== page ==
plantbox project 1: the train

I had an idea a year or two ago of a small train that travels along a track that leads along a wall of plants, each enclosed completely in a box so that water could not get in. This way the plants would not get overwatered. The train would then water the plants to their individually needs.

I had envisaged a sort of water-carrying trailer. The main carriage would couple onto some exposed wires in the track coming from a box it was passing, and use that to detect moisture in the soil of the box. Depending on that, the trailer might then tip its load into a hole in the side of the box, and the train would then return to its depot for a recharge and for a reload of water.

Yesterday I had an easier idea. A small aquaduct would travel along the top of the boxes, which would keep a container on each box topped-up with water. When the train detected dry soil, it would tip the containers over. The containers would be counterbalanced so that when empty, they go back up to the top of the box to refill, and in the top position, they would stay where they are unless physically pushed over-balance. This is a much simpler arrangement, I think, as the train is then just two motors and some electronics. One motor to drive the thing forwards/backwards, and the other motor to swing a hammer.

I’ve designed the basic shape of the thing to test out how the movement would work and to decide how to fit the electronics and battery. After 3D printing it with my Anet A8, the motors fit very snugly. The front wheels (with the square axle holes) fit perfectly over the motor axles, and the back wheels (round axles) are almost perfect – a little drilling needed to expand the axle holes slightly.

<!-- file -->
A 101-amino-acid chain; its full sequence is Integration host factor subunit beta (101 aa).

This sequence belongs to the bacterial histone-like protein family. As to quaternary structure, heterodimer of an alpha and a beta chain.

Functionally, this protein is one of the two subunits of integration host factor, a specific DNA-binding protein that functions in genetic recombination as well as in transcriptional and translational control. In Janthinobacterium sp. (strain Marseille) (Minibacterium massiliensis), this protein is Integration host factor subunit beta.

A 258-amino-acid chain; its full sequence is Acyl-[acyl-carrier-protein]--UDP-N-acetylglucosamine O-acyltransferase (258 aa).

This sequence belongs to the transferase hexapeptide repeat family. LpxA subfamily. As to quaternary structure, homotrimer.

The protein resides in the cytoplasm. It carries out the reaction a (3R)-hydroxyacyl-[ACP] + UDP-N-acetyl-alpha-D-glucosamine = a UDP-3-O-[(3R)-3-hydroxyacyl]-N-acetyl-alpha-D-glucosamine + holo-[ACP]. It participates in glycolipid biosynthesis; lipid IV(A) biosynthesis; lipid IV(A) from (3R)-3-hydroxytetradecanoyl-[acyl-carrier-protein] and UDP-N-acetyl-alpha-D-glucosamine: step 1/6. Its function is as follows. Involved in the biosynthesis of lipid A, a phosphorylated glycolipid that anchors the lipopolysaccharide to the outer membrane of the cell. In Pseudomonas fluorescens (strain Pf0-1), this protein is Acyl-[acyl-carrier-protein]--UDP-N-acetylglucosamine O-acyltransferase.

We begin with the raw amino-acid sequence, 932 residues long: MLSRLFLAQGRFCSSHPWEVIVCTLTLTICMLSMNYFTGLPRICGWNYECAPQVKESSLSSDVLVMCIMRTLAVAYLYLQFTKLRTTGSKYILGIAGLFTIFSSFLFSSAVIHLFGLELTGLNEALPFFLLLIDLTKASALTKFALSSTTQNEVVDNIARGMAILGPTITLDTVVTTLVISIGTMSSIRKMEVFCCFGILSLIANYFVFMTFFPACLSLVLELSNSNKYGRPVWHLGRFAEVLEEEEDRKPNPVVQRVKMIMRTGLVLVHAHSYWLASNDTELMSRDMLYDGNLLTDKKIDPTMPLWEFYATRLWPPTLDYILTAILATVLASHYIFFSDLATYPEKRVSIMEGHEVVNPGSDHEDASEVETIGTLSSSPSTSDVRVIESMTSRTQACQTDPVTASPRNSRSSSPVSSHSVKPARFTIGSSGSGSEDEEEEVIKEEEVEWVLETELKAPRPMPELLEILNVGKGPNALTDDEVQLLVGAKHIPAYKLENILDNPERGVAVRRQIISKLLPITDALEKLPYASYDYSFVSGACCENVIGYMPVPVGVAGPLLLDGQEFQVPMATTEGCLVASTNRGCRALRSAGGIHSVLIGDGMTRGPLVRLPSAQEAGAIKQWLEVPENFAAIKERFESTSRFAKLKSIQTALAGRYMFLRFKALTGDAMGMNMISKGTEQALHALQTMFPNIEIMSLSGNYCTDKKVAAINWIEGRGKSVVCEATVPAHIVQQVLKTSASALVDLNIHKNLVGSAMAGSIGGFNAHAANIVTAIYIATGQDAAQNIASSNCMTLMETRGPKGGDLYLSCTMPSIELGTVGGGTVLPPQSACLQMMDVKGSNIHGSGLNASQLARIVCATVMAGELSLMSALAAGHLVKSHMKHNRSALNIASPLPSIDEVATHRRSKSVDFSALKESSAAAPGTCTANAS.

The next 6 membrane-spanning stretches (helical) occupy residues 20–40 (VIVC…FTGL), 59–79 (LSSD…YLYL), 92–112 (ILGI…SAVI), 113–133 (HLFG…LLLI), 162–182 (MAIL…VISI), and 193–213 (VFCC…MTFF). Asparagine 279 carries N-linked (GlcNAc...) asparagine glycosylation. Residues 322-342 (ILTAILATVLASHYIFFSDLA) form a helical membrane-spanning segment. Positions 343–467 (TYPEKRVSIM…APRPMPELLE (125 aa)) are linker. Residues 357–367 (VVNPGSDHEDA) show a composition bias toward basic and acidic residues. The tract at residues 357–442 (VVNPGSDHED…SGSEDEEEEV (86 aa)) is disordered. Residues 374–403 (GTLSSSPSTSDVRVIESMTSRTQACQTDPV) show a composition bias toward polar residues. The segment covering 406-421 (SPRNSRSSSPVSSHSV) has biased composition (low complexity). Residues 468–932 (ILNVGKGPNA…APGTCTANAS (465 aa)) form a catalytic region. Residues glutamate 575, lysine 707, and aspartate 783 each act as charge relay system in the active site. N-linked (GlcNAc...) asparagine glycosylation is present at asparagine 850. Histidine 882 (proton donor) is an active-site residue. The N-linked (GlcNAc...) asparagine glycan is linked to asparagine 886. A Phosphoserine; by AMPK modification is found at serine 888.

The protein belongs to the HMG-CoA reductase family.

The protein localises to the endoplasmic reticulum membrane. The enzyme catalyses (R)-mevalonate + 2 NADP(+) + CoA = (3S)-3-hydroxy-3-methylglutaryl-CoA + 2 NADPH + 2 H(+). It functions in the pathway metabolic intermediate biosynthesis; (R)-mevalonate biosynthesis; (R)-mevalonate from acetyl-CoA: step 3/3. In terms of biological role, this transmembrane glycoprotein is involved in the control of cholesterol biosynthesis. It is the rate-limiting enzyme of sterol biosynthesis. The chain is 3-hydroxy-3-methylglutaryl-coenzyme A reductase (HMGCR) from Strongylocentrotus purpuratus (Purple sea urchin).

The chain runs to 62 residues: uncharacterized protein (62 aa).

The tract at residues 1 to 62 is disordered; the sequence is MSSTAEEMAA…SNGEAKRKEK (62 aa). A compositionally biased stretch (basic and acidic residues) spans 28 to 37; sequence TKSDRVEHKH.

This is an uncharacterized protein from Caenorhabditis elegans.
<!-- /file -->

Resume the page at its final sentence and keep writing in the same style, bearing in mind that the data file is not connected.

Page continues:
I think the way I’ll attach the electronics is to add some catches on the back part of the fuselage (where the round axle wheels are) so that a little 3D printed box of electronics can be snapped into place over it. This way if I change the design in future, I don’t need to reprint everything.

The boxes that the plants go into will be completely enclosed in transparent plastic, protecting from the environment and acting as a mini greenhouse. The boxes will all have small water containers which are counterbalanced so that that can be tipped over to empty, and then when they right themselves, they start filling up again. I have not decided yet on the mechanism of refilling. Maybe a ballcock mechanism that is automatically lowered into the water container when it is in position?

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